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English idioms

An idiom is a widely used saying or expression that contains a figurative meaning that is different from the phrase's literal meaning.

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Here are some idioms:

The best of both worlds: means you can enjoy two different opportunities at the same time.
Example: By working part-time and looking after her kids two days a week she managed to get the best of both worlds.

See eye to eye: this means agreeing with someone.
Example: They finally saw eye to eye on the business deal.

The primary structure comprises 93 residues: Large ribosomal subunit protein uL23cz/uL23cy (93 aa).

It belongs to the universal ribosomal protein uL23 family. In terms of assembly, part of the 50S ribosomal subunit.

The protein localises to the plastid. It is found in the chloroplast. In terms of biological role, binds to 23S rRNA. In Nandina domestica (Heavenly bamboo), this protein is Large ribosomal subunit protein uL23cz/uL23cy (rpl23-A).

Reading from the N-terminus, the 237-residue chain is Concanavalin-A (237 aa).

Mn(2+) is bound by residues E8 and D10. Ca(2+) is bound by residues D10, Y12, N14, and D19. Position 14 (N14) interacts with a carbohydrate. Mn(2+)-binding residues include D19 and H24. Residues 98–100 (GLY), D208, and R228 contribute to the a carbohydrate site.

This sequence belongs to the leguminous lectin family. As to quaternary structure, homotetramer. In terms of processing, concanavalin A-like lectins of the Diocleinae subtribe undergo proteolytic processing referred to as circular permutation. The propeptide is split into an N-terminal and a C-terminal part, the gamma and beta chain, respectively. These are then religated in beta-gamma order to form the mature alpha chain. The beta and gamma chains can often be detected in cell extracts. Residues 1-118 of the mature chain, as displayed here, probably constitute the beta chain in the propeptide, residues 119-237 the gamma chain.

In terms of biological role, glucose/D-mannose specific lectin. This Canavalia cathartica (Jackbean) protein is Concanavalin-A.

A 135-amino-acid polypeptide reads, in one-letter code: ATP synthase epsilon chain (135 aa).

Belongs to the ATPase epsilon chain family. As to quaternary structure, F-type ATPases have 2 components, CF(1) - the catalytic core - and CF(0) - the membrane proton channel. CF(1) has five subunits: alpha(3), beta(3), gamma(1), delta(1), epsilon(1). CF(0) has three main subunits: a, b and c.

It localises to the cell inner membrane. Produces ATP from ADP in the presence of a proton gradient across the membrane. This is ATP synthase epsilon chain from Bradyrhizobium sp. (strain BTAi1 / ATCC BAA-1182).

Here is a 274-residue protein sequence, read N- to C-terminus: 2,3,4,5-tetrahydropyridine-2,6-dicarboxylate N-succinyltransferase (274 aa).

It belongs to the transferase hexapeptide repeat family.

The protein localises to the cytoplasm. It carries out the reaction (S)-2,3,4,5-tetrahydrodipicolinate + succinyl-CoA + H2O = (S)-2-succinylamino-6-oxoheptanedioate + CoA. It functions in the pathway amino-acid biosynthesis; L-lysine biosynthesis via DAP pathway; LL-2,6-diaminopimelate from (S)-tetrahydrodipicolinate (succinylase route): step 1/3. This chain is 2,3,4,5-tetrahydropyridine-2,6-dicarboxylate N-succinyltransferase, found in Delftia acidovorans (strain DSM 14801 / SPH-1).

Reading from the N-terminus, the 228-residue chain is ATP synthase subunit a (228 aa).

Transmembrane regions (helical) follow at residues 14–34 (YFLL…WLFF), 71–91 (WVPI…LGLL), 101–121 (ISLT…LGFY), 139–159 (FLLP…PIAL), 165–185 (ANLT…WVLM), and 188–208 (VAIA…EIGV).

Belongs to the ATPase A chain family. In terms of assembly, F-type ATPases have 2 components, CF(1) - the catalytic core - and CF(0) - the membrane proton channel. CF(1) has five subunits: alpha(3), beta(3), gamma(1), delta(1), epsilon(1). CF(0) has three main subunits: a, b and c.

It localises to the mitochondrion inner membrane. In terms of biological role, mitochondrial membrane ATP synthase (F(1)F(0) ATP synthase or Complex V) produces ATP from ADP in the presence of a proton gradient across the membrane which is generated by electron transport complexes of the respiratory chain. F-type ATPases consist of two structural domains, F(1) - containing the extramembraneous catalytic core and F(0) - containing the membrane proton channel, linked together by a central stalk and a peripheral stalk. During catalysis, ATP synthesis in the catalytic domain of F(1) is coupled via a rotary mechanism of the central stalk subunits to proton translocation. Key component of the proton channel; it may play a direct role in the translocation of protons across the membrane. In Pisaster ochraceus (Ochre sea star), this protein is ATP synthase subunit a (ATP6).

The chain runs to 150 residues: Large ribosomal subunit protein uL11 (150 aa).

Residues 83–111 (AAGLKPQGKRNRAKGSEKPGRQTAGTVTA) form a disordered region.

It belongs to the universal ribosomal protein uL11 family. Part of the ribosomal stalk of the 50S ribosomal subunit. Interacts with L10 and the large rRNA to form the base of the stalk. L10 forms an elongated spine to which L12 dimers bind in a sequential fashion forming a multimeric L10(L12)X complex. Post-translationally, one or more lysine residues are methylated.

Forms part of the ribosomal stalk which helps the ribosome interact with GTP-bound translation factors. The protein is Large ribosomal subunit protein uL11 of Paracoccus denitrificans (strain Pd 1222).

Once in a blue moon: an event that happens infrequently.
Example: I only go to the cinema once in a blue moon.

When pigs fly: something that will never happen.
Example: When pigs fly she’ll tidy up her room.

To cost an arm and a leg: something is very expensive.
Example: Fuel these days costs and arm and a leg.

A piece of cake: something very easy.
Example: The English test was a piece of cake.

Let the cat out of the bag: to accidentally reveal a secret.
Example: “I let the cat out of the bag about their wedding plans.”

You can’t judge a book by its cover: to not judge someone or something based solely on appearance.
Example: I thought this no-brand bread would be horrible, turns out you can’t judge a book by its cover.

Getting a taste of your own medicine: Being treated the same unpleasant way you have treated others.
Example: When the boss experienced a harsh critique from his team, he finally got a taste of his own medicine.

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